Treat your student loans as your "risk free rate".  It's very hard to beat a risk free rate of 6.5%, so I'd suggest:
1. Invest up to the company match.  No investment or debt payment beats +50% or +100% free money.
2. Pay off student loan debt of 6.5%.  Note that bonds earn near 2%, so you should pay your student loan off before going near bonds.
3. Investing in stocks means you're willing to gain and lose 20% a year, and hope it averages out better than 6.5%.

GrowingTheGreen

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Re: NEWB with questions
« Reply #3 on: February 28, 2016, 08:22:18 AM »
You might check out the "White Coat Investor" book or website, if you're okay with doctors spilling over from your work to investment life.

Treat your student loans as your "risk free rate".  It's very hard to beat a risk free rate of 6.5%, so I'd suggest:
1. Invest up to the company match.  No investment or debt payment beats +50% or +100% free money.
2. Pay off student loan debt of 6.5%.  Note that bonds earn near 2%, so you should pay your student loan off before going near bonds.
3. Investing in stocks means you're willing to gain and lose 20% a year, and hope it averages out better than 6.5%.

I like the order of operations that MustacheAndaHalf has.

undrtow

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Re: NEWB with questions
« Reply #4 on: February 29, 2016, 08:48:48 PM »
Ok, sounds good. I'm thinking I'll just max out my 401k contributions currently to take advantage of the market and then drop it to the company match after loan repayments start. Then I'll get my loans paid off as quick as possible. When I start the new job, I'll probably follows the rules of thumb a little closer as outlined by MDM. And I'll have to check out that book recommended by growingthegreen. I have no problem with doctors, unless they're pecker heads with huge egos, although you see those people all over in the hospital setting, doctor or otherwise. I realize my master's doesn't really compare to their M.D./D.O. + residency/fellowship. I appreciate the input!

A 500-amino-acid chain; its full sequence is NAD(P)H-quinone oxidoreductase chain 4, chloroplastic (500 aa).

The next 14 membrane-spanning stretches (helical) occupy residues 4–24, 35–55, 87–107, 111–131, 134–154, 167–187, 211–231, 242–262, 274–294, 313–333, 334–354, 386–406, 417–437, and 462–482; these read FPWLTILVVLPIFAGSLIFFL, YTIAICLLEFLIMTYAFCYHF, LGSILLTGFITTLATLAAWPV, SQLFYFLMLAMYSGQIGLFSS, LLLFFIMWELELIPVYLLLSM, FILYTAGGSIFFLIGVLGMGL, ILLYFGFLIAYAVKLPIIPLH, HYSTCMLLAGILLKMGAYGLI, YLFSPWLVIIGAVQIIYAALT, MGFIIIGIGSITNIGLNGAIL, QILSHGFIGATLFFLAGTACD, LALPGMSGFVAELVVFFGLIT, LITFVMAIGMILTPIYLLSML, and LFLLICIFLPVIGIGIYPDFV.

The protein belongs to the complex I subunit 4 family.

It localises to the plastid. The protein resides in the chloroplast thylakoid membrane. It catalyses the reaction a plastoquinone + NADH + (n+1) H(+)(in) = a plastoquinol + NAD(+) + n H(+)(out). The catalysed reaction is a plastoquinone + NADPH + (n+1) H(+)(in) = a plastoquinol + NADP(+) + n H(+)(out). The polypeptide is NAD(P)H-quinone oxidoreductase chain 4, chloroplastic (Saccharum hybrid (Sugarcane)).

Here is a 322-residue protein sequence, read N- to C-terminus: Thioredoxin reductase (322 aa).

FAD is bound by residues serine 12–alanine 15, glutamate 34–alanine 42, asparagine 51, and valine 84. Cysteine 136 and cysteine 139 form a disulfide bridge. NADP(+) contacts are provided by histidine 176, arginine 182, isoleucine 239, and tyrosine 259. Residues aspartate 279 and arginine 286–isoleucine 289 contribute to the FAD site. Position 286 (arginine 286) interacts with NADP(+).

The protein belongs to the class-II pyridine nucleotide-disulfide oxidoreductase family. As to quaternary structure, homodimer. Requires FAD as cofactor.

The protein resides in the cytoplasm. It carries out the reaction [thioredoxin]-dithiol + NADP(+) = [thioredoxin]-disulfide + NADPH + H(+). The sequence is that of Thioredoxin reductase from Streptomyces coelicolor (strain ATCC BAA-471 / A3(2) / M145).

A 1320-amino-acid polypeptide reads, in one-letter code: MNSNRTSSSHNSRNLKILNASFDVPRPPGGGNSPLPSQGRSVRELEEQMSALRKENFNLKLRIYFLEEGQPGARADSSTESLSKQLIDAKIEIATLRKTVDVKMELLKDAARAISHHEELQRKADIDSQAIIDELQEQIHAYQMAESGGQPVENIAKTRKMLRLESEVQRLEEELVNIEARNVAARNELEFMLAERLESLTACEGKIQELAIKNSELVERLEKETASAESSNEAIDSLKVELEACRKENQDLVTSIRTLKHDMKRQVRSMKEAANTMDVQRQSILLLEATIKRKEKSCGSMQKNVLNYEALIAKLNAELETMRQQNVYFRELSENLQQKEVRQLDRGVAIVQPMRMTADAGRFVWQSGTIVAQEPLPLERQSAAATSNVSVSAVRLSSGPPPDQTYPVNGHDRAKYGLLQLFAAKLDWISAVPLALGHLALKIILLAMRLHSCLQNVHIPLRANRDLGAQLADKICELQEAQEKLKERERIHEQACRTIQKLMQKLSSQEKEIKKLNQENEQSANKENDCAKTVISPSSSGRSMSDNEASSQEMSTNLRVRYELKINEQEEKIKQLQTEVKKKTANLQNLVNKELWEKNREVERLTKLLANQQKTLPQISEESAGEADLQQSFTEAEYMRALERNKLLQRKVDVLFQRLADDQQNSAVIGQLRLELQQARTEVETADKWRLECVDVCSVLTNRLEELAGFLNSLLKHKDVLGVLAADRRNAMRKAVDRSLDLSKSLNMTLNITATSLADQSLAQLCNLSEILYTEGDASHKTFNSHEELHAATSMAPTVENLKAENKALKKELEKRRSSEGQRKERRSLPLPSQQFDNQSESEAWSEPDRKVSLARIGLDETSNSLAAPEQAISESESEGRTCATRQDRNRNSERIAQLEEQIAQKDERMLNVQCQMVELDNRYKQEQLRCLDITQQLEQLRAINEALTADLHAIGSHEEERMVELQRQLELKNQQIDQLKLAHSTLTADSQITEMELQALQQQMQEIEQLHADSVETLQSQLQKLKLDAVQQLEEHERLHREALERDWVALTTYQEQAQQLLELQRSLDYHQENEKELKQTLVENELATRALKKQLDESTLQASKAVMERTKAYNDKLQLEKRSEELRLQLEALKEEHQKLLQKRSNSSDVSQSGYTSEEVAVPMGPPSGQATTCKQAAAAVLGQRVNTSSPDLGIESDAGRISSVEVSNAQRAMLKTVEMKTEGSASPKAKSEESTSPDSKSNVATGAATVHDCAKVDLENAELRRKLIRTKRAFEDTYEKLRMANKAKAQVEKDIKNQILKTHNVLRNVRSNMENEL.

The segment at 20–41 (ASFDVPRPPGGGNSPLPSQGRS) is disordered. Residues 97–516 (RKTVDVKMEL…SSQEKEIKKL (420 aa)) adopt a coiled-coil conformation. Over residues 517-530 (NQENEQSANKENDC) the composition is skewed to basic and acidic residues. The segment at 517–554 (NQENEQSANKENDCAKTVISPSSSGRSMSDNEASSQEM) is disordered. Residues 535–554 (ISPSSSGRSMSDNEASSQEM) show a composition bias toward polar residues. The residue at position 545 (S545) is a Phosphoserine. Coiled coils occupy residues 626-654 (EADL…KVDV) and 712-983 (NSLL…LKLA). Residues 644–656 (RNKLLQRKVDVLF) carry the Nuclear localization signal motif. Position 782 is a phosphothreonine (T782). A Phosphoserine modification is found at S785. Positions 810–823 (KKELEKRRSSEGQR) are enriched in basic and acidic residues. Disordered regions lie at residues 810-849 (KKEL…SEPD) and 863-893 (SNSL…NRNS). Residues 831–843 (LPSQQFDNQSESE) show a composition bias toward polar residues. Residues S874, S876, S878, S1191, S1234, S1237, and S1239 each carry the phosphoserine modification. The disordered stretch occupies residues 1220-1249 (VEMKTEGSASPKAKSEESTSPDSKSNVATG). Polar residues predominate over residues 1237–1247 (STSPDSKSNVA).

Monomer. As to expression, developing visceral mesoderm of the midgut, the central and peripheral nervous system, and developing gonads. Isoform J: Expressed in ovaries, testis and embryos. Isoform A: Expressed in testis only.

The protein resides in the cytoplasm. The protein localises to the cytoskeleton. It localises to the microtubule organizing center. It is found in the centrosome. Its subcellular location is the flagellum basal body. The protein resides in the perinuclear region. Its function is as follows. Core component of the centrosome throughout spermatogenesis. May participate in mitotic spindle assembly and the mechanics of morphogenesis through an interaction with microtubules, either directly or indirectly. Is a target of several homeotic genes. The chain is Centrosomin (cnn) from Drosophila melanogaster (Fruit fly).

Woody Viet

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Re: NEWB with questions
« Reply #5 on: March 01, 2016, 07:23:10 AM »
I also think Mustacheandahalf's ordering is spot on. Do you mind sharing your annual expenses right now (minus your mortgage and other interest payments)? I think you guys could probably retire in your 40s with a decent savings rate. Also what do you think your net pay will be after the raise?

Also what's the interest rate on your mortgage? Approximate equity in your home? Lots of questions I know but the more in information you give us the more we can give back!

Definitely shift all of that bond allocation in your 401k to stocks. As others have said it's about to be offsetting debt charged at 6.5%, not a pleasant situation.

I think you're fine shifting out of the active fund. As someone who invests very heavily in this sector (directly through stocks), I can tell you a lot of the investment products are very poorly designed. The devil is in the details.